Getting an accurate cost for a big drywall job is not simple. For those who aren’t familiar with construction estimating, trying to put together a budget for a commercial remodel or new construction project for can be a daunting task. The only option facilities coordinators may have is to ask a contractor to quote them a price and even then they may have no idea of whether or not the price is fair. Price and quality of work both come into play, it’s a delicate balance. The information below should help the average facilities manager / coordinator understand the basics when it comes to the cost of drywall work.
Understanding this process can help prepare you to accept or reject a drywall commercial contractor's quoted price. We'll discuss two types of jobs, large drywall jobs and small patches or remodels.
Estimating the Cost of Large Drywall Jobs
First let us discuss business, commercial or office remodel or construction projects that are more than just one or two conference rooms, executive suites or simple phone booths. Those projects may be a tenant improvement, a remodeling or a rebranding. They would require more than 50 sheets of drywall. Most contractors will price these based on their standard square footage rate. The first thing they will do is determine how many sheets of drywall will be needed for the entire project. Contractors have various methods of estimating total sheet count, but for the facilities coordinators and administrative assistants, the most accurate way is to measure all the walls and ceilings and figure the total square footage of the area to be covered with drywall. Do not take out areas for windows and doors unless they are more than 50% of the area in question. You will have scrap waste from window and door areas but you need to buy the same amount of drywall regardless and cut out window openings and doorways.
15' by 15' room with 8'ceilings
Wall A 15'x8'=120ft2
Wall B 15'x8'=120ft2
Wall C 15'x8'=120ft2
Wall D 15'x8'=120ft2
Total Square Footage 705ft2
Estimators can then take your total square footage number for the entire job and multiply this by the contractor's square footage rate. Labor prices vary from state to state and city to city. Business and retail companies should expect to pay more in labor for rooms with high ceilings, tricky angles, or decorative soffits. Don't expect to get these square footage rates for a one room job or small remodel. Most Contractors will not quote based on their standard footage rates unless the job is more than fifty sheets. The example above of a 15' x 15' room, requiring only 16 or 17 sheets of drywall, would not receive the square footage quote unless it is part of a corporate suite or hospital or school with three or four rooms this size.
Commercial contractors have different square footage rates for labor based on their company and their abilities. Contractors may have local area drywall supply stores from whom they order material. Some commercial contractors chose to use "The Home Depot" or "Lowes" since these big box stores have prices very competitive to that of local material supply shops. Material supply shops may offer discounts to contractors to court their business, but there is quite a bit of competition in the market.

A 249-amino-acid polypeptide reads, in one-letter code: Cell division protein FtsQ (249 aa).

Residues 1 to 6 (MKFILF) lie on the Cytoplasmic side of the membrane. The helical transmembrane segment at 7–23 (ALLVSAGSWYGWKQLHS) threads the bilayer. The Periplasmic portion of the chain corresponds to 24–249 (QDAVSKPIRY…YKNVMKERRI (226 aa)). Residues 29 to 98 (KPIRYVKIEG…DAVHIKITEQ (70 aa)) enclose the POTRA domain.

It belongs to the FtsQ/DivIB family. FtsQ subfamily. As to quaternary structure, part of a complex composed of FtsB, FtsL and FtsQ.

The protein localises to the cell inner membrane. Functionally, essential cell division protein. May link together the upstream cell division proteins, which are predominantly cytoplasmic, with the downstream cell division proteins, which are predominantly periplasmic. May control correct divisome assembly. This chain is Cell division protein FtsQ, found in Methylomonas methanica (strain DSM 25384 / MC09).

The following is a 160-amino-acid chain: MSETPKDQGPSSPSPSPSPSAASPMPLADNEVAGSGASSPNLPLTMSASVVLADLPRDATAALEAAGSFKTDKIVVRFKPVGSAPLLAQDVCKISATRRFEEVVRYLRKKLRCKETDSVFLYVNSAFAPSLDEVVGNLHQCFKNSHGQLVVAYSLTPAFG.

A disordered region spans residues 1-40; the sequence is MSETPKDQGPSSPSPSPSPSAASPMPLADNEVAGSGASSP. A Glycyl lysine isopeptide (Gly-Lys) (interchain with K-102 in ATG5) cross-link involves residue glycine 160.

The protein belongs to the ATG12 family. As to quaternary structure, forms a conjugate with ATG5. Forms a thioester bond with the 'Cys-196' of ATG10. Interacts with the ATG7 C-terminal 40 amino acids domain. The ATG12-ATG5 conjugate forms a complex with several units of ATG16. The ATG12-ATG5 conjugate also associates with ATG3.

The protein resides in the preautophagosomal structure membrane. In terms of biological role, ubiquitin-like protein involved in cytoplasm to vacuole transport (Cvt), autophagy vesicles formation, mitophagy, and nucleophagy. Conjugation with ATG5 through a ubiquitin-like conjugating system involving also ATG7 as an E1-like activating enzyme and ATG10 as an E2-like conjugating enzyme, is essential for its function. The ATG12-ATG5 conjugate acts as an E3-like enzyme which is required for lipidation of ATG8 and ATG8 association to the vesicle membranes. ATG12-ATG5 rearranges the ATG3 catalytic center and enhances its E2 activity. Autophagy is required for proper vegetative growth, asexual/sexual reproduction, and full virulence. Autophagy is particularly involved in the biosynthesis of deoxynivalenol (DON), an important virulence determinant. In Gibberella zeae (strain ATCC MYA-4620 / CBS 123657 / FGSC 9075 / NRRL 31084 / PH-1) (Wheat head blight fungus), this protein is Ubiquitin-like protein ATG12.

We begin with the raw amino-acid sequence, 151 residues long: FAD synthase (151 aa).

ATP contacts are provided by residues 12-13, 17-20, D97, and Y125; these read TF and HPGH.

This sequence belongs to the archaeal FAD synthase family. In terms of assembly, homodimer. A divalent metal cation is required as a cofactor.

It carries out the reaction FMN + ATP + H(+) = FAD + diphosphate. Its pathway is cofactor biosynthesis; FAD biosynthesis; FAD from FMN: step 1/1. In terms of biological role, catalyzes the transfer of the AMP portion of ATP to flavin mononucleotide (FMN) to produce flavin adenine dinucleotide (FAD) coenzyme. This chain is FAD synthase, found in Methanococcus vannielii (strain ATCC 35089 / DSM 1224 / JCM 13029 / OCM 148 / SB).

How do you estimate small drywall jobs for offices ?
Small jobs may refer to an office remodel such as adding a closed office for his new business associate, or a conference room for the corporate headquarters. Most commercial and industrial contractors will determine the amount of material needed for the tenant improvement and then figure how many days it will take them to finish the project. This of course is a very objective decision that sometimes comes down to more or less a guess by the contractor based on his previous experience. Small commercial remodel job will quote at a much higher square footage rate than an entire office or retail location.
For example, the work cited above requires only 16 to 17 sheets of drywall. However, it would take at least three days of labor to hang, tape and texture this one room project.
Get more than one quote.
In any situation it is good practice to do research on companies and get more than one quote. A minimum of three quotes on any one commercial job will give you a good feeling for the local prices from commercial licensed contractors. More important than simply trying to find the cheapest price, speaking with more than one company allows you learn more about your remodel project than you may have known to start. One general contractor or plumber or electrician may recommend something that another company had not considered. Also, by speaking to more than one company you can get a feel for who may be more reliable. The best and most reliable contractor may not always be the cheapest but his experience may help you avoid unnecessary hassle and headache. Use your judgment when deciding who to hire as it can make a big difference in the details of the finished product. Using others' references is a good way to judge a commercial and professional, licensed contractor. A company's reputation is best appreciated after they finish a project and hard to grasp beforehand. Therefore, it is good to talk to those who have used the companies in question to see what their entire experience with these companies has been.